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July 13, 2007 Edition

Really Raoulino, by Dina Fischbein


One moment Raoulino is playing with his adopted lizard brothers and sisters, the next moment he’s been swooped up in a net wielded by a zoo collector. Life in the Metropolitan Zoo isn’t bad, even though none of the scientists (nor Raoulino himself) seem to know what he is, exactly. Raoulino makes friends with the other reptiles, but he’s still homesick and finally devises a plan to escape. Three of his new friends decide to escape, too, and they all want to go home. But how will four reptiles find their way through a big city, let alone to Arizona, Maine, India, and an unknown tropical island?

Room One, by Andrew Clements


Ted Hammond’s small farm town is shrinking. His entire school has only 9 students! Worse, his father wonders how, with beef prices going down, and fuel prices going up, the family farm is going to stay in business, which worries Ted. But most of his brain is filled up with the mystery of the face in the window of the empty Anderson house. Ted loves solving mysteries in books, but soon finds that real-life mysteries are more complicated and can’t be solved by one person. Clements’ books routinely explore vital aspects of growing up: in this case, independence, personal courage, responsibility, and duty, all packaged neatly in an enthralling mystery.

The Unvisibles, by Ian Whybrow


Tall, loud, red-headed Oliver stands out in any crowd, so when he finds a recipe for invisibility in an old magazine, he’s delighted to find it works perfectly! After being stuck in bus doors and nearly being killed crossing the street, Oliver’s ready to be himself again, but the magazine has vanished. His quiet, anxious, careful neighbor Nicky, who always takes pains to be unnoticeable in the way he dresses and behaves, may be the key to getting Oliver back to normal, if only the two manage to see each other through their various invisibilities.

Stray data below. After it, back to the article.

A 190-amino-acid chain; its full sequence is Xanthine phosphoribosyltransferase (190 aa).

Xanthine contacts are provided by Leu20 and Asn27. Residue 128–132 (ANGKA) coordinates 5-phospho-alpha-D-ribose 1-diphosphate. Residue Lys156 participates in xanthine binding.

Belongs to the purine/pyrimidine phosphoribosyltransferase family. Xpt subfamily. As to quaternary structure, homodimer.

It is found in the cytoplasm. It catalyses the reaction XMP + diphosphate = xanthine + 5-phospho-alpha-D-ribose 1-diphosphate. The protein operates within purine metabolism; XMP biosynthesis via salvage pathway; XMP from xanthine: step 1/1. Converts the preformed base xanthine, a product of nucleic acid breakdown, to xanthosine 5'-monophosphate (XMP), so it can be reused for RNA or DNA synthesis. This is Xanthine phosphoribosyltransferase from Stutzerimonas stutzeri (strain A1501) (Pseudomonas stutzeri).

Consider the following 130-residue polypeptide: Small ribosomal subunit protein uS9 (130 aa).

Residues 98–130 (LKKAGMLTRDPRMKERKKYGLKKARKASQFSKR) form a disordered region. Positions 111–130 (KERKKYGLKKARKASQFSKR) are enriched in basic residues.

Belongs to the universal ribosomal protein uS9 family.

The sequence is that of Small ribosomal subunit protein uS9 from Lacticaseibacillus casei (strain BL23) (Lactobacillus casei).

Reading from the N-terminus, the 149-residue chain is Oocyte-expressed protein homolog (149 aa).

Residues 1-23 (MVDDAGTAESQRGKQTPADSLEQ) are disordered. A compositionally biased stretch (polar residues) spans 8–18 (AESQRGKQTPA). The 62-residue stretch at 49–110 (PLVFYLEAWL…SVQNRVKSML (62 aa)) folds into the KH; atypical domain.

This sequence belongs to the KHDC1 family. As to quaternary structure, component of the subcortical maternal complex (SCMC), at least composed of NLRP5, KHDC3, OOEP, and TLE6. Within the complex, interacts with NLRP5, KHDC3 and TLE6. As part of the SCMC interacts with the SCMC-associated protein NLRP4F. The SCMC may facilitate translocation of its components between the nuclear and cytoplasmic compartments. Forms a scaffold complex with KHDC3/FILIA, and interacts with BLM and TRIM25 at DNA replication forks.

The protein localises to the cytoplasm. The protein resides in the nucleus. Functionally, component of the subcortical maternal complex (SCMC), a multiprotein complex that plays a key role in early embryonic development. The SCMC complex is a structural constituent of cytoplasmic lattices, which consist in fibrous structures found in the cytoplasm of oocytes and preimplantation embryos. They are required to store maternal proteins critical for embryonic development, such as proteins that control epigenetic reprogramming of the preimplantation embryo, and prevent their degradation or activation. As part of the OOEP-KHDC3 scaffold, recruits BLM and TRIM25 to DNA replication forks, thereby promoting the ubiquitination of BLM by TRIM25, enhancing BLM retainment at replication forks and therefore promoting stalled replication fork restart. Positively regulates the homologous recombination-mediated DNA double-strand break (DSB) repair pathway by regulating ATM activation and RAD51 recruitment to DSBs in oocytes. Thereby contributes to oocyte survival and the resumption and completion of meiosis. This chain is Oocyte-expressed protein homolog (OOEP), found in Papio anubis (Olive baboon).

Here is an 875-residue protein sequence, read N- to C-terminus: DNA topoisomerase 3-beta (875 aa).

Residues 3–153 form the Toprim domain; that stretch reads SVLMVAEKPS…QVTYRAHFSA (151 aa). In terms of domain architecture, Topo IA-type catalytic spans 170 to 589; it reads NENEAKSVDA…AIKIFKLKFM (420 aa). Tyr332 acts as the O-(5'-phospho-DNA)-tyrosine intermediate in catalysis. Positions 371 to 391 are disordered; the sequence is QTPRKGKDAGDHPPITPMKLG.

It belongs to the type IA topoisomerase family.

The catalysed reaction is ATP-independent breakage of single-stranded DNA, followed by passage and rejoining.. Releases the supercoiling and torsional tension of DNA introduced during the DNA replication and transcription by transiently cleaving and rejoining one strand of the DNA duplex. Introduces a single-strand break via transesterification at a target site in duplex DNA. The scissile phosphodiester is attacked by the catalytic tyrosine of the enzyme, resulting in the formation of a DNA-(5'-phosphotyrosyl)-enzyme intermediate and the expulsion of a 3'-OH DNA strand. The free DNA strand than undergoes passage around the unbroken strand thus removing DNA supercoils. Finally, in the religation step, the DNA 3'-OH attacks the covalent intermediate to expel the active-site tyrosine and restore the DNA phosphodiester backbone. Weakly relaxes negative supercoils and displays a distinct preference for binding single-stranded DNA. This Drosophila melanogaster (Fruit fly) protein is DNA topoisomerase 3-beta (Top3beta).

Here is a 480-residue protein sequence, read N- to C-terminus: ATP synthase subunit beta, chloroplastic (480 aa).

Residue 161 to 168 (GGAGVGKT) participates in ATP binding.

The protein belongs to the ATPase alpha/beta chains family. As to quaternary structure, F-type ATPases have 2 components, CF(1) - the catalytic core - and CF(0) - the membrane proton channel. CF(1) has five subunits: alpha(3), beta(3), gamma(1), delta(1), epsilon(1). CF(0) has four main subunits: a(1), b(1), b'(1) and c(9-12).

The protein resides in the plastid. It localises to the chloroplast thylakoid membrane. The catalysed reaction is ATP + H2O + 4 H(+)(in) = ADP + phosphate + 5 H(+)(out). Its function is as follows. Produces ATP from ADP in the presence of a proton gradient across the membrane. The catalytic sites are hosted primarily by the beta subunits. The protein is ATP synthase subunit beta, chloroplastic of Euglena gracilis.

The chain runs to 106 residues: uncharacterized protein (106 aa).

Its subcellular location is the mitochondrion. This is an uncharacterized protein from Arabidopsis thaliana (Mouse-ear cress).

The Green Glass Sea, by Ellen Klages


10 year-old Dewey fits right into life at Los Alamos in 1943, where her father is doing “war work” – she’s a budding inventor who treasures the scrap piles, advanced math classes, and lack of adult supervision that are the natural result of a compound devoted to science. There’s lots that isn’t talked about at Los Alamos, though, notably something called “the gadget” that nearly all the adults are working on. As the gadget nears completion Dewey and her friends gradually realize what it is intended to do. The slow reveal of intent in this beautifully-written historical novel is poignant and effective.

Robert and the Practical Jokes, by Barbara Seuling


Mrs. Bernthal’s third-grade class is full of practical jokers, including Robert, whose plastic snake accompanies Lester’s shrunken head and Kevin’s plastic vomit in the teacher’s desk drawer. When the class is assigned a report on gross or weird things, Robert chooses werewolves, working in a practical joke to capture the class’s attention. But Lucy gets the last laugh when her report on weird foods has Robert eating worms. Will he live it down? Can he top her joke?

The Mzungu Boy, by Meja Mwangi


In the 1950s, most of the land in Kenya is owned by Europeans and farmed by Kenyans working in brutal conditions, but the cracks in this racist system are beginning to show. Soldiers help the white farm owners keep order, while rebel mau-mau live in the forests and plot to drive the Europeans out of Kenya. In the midst of this, 12-year old Kariuki, whose father is a cook for the bwana, and Nigel, the bwana’s grandson become friends. Despite warnings to stay away from each other, their friendship endures, until one day, disaster strikes in this fast-moving historical novel.

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